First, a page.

Dozens of cultures around the globe have attributed a special meaning to fire. In Greek mythology, for example, Prometheus stole fire from the gods and shared it with humans, and in the Old Testament fire has several meanings, ranging from holiness to divine intervention, or even representing God himself.

                But the Aztec civilization of Mesoamerica took things to the next level with their beliefs surrounding fire. Worship of the god of Fire, Xiuhtecuhtli, was common in the area for centuries, and as the Aztec Empire grew, they continued and added to the tradition. As he was also the god of volcanoes, day, heat, and was the literal personification of life after death, he became central part of the religion, and in his honor, a small fire was kept permanently burning in a sacred hearth in each Aztec home.

                The complex Aztec calendar was split into 18 ‘veintenas’ or months, each consisting of 20 days, with 5 extra days added on to make it the even 365 we all know. The final month, which fell between our January and February, was completely dedicated to fire. Quails, lizards, and fish would be sacrificed on the night before the tenth day, when a huge feast would be prepared. This was an annual event and was fairly mild by Aztec, but twice a century this ceremony gained special importance, and a deadly twist.

                When the 365-day solar calendar and the shorter 260-day sacred calendar ended on the same day, the Aztecs celebrated what was known as ‘the Binding of Years’. This happened every 52 years, and the celebration featured some gruesome activities. In addition to temporary vows of silence, fasting, and destroying household objects, thousands would participate in ritual bloodletting, which included slicing your tongue with an obsidian blade, or your genitals with a stingray’s spine. But this was only the opening act – the Binding of Years was believed to be a time when the gods could abandon humanity, and so, to appease them, the tradition mainly focused on the New Fire Ceremony.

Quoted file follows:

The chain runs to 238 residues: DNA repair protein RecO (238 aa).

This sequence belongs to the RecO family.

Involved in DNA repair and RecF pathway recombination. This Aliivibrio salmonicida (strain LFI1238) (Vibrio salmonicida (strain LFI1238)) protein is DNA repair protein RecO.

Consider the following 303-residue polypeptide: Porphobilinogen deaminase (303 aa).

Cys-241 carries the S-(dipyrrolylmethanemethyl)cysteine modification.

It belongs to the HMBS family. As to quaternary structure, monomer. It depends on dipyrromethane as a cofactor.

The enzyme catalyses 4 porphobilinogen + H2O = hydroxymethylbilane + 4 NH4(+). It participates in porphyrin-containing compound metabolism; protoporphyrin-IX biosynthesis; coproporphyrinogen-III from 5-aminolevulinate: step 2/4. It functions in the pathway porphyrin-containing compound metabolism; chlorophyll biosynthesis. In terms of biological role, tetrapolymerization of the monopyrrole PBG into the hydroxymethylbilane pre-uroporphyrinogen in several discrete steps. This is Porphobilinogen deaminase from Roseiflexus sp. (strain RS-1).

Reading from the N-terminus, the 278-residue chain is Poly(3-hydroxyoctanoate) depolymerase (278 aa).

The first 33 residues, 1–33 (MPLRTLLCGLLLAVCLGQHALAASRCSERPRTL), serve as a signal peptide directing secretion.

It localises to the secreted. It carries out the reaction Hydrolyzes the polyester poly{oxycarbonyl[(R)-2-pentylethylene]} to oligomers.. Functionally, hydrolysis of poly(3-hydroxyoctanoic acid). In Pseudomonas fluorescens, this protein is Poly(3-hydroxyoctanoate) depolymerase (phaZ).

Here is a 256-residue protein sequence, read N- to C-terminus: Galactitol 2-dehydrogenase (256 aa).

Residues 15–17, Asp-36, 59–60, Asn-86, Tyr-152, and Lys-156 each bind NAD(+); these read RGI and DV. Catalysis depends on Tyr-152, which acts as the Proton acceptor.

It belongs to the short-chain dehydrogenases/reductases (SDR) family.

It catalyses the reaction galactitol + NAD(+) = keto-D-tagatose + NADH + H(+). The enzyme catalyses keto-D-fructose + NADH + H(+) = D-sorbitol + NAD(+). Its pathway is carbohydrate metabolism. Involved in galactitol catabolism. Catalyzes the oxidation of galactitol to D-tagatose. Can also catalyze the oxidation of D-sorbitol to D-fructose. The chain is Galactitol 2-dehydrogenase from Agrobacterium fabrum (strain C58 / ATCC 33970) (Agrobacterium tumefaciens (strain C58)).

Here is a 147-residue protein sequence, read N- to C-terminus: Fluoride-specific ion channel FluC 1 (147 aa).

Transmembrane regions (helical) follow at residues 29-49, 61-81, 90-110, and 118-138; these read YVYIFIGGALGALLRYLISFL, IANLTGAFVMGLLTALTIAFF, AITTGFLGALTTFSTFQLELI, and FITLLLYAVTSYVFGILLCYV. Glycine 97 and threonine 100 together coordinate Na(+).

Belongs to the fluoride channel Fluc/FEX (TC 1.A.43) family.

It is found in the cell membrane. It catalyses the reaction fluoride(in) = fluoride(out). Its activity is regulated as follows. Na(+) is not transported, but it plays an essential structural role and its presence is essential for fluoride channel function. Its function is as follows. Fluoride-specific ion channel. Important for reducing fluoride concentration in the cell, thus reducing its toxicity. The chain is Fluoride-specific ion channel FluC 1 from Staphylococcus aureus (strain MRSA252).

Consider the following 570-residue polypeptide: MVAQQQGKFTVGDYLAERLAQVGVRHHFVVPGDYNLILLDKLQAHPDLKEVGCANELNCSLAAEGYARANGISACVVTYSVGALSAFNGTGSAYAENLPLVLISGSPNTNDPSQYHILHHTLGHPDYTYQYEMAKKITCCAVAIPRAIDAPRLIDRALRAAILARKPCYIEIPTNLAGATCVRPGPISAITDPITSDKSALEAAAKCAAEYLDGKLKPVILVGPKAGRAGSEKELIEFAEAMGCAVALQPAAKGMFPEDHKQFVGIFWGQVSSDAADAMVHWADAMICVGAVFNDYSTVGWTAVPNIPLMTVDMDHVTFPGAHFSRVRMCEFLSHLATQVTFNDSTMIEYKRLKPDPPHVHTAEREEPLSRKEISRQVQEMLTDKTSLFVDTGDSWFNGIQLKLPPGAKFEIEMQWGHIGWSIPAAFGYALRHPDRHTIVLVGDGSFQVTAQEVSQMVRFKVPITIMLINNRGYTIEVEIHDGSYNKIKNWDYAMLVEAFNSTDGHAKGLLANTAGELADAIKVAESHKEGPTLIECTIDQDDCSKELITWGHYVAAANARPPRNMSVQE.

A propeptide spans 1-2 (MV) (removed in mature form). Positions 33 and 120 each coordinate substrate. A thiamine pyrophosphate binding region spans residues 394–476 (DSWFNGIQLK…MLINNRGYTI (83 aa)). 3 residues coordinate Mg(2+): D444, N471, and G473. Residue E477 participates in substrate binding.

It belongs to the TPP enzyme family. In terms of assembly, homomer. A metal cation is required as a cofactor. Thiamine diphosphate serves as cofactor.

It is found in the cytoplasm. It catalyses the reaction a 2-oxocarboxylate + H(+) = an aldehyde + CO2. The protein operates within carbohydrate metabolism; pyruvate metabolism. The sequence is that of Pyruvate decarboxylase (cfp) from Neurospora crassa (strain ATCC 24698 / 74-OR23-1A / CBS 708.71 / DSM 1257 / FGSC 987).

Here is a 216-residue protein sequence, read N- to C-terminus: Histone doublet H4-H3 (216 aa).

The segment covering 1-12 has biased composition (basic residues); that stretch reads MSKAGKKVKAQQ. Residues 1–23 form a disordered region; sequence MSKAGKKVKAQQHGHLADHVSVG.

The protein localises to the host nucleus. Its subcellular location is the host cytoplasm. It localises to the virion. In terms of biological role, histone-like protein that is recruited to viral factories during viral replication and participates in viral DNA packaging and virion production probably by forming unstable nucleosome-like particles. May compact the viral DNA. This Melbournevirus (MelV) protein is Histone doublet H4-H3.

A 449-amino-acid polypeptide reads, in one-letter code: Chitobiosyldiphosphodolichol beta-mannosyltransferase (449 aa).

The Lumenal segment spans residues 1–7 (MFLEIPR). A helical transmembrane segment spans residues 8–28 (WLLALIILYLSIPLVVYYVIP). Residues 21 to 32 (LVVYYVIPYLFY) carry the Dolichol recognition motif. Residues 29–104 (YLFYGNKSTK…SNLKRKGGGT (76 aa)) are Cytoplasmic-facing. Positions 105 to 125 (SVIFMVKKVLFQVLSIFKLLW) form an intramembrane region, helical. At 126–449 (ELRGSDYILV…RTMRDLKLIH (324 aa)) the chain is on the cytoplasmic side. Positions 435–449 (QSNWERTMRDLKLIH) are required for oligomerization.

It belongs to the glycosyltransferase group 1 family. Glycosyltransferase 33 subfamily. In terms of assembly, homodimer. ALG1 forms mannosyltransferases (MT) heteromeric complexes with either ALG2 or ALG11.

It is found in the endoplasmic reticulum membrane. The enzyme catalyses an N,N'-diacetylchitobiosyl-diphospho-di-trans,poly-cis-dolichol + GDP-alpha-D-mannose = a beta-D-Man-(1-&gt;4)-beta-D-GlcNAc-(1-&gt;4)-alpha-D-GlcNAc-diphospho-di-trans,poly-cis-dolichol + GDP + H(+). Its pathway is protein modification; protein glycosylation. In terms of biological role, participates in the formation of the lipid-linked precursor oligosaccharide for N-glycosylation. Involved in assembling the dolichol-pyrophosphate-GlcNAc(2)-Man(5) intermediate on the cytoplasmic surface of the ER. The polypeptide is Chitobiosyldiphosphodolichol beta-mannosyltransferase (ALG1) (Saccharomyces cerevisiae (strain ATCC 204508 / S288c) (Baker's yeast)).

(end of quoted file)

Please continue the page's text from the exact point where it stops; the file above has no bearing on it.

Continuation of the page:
As the sun set on the final day, every flame in the houses and the city was snuffed out, and the people would gather at what is known as the Hill of the Star near the Aztec capital Tenochtitlan and wait for certain stars to be directly overhead. Once the stars were in place, priests would then tear out the heart of a sacrificial victim who had been placed on the altar and, if that wasn’t already disturbing enough, would start a fire in the open hole left in the victim’s chest.

When the flame began to flicker inside the sacrifice, the new calendar had begun, and a bonfire was lit. The fire was then carried on sticks by runners throughout the city, and the whole countryside would light up as each hearth would begin its new cycle with a fresh flame. After all the temples and the main buildings had their new flame, individual households would light their new fire, accompanied by more bloodletting, often from the parents’ and children’s ears. Some people would even throw themselves into the fire to blister themselves. After the self-mutilation was complete, and every fire was lit, the feasting and celebration began, and no one would sleep throughout the entire night.

Surely no one from any other culture would willingly throw themselves into fire… right? Well, disturbingly, the Aztecs weren’t alone in their fascination. It’s time to turn our attention to the other side of the world – southeast Asia.

Hinduism is often regarded as the world’s oldest religion, with some scholars arguing that customs date as far back as 5000 years ago. And despite being so unbelievably old, the religion is still one of the world’s largest, with an estimated 900 million followers. But, as with anything so ancient, it’s customs and traditions have changed and evolved over time. Some of these changes were merely gradual cultural adaptations with time, but some, like Sati, were outright banned in recent times.

Sati is the name given to a ritual in which a recently widowed woman throws herself onto the funeral pyre of her husband, joining him in death. Sometimes the woman was laid down next to her husband or would leap into the flames after the cremation had already begun. And in rare cases, the woman was simply buried alive. The earliest mentions of this brutal practice come from Greek historians Strabo and Diodorus, meaning the tradition is well over 2000 years old, and possibly much older.